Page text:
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Bush waives law forbidding U.S. aid to PLO

From Major Garrett
CNN Washington

WASHINGTON (CNN) -- President Bush Tuesday waived for six months a law that forbids U.S. aid from flowing to the Palestine Liberation Organization because it engages in acts of terrorism.

But for the first time in his presidency, Bush warned the Palestinians that future waivers are not "automatic" and told Congress he would grant future waivers only if the Palestinians moved aggressively to stop terrorist attacks in Israel.

This was the third waiver Bush has granted the PLO, a move the keeps U.S. aid flowing and allows the PLO to maintain offices in the nation's capital.

In his message to Congress, Bush said: "I hereby determine and certify that it is important to the national security interests of the United States to waive the provisions of the Anti-Terrorism Act of 1987."

A law forbids U.S. funding of the PLO because it was branded a terrorist organization and a threat to U.S. interests.

President Clinton first waived the prohibitions in October of 1999 and did so for six months.

The move signals that Bush is not prepared to withhold U.S. aid to the Palestinians as punishment for recent acts of terror committed in Israel. The government of Prime Minister Ariel Sharon has branded Palestinian leader Yasser Arafat a "terrorist" and shared with the White House evidence Israelis say suggest a strong linkage between Arafat and suicide bombings in Israel.

Some Republicans and Democrats in Congress have also called for an end to U.S. aid to the PLO in light of the suicide bombing attacks in Israel and Arafat's inability to restrain the suicide bombers and, in their view, the Palestinian leader's unwillingness to denounce them on radio or television in Arabic.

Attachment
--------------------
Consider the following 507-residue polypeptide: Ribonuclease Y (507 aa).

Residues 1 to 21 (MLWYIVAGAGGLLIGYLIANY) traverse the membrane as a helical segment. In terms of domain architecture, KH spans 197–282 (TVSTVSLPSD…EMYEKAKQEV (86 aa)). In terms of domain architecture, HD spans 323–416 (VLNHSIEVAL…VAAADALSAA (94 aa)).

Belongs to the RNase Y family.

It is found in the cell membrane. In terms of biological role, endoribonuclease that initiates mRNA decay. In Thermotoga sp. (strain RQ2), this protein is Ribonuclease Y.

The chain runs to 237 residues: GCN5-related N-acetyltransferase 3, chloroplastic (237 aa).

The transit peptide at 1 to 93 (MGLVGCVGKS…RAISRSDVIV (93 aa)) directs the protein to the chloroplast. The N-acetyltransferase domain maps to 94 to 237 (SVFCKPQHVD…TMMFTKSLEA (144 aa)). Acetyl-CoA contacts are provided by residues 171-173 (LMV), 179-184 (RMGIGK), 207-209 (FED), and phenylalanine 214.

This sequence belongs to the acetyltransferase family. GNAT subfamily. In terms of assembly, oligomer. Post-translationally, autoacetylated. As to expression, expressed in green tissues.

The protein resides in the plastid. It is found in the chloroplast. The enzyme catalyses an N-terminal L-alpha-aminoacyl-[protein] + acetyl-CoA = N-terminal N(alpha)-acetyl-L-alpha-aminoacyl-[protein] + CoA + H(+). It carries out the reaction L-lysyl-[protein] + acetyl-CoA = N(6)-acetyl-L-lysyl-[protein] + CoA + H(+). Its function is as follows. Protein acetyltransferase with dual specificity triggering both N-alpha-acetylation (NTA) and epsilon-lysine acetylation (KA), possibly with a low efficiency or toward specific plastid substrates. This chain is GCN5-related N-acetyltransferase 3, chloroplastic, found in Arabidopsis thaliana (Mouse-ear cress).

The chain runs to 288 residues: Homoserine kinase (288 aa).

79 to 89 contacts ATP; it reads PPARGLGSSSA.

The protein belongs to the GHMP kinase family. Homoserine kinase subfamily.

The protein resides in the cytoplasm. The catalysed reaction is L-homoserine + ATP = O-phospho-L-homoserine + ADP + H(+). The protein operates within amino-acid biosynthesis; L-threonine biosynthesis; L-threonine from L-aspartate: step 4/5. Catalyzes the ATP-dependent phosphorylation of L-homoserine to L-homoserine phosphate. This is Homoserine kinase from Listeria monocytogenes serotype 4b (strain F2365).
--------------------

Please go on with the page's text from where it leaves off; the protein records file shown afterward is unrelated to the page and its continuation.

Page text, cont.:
In his message to Congress, Bush also outlined specific steps Arafat and the Palestinian leadership had to take to qualify for another waiver in six months.

"The president has made it clear this waiver is not automatic," said the president's message to Congress, which was obtained by CNN. "Future waivers will take into consideration PLO compliance with its publicly stated commitments and its efforts to fulfill the conditions outlined by the president in his April 4 speech."

In that speech, Bush called on the Palestinian leadership to "do everything in their power to stop terrorist activities, to disrupt terrorist financing, and to stop inciting violence."

Administration officials said Bush added this language to mollify lawmakers eager to strip the Palestinians of all U.S. aid.

The State Department has said the government provides no "direct" aid to the Palestinian Authority of the Palestine Liberation Organization but Rep. Eric Cantor, R-Virginia, has said the United States sends about $75 million in aid annually to the Palestinian Authority, aid administered by the U.S. Agency for International Development. Cantor has also said Congress approved a three-year package of $400 million in aid for the Palestinian Authority in 2000. Cantor has introduced legislation ending all U.S. aid to the Palestinians.

U.S. direct aid to Israel exceeds $3 billion for 2002.



 
 
 
 







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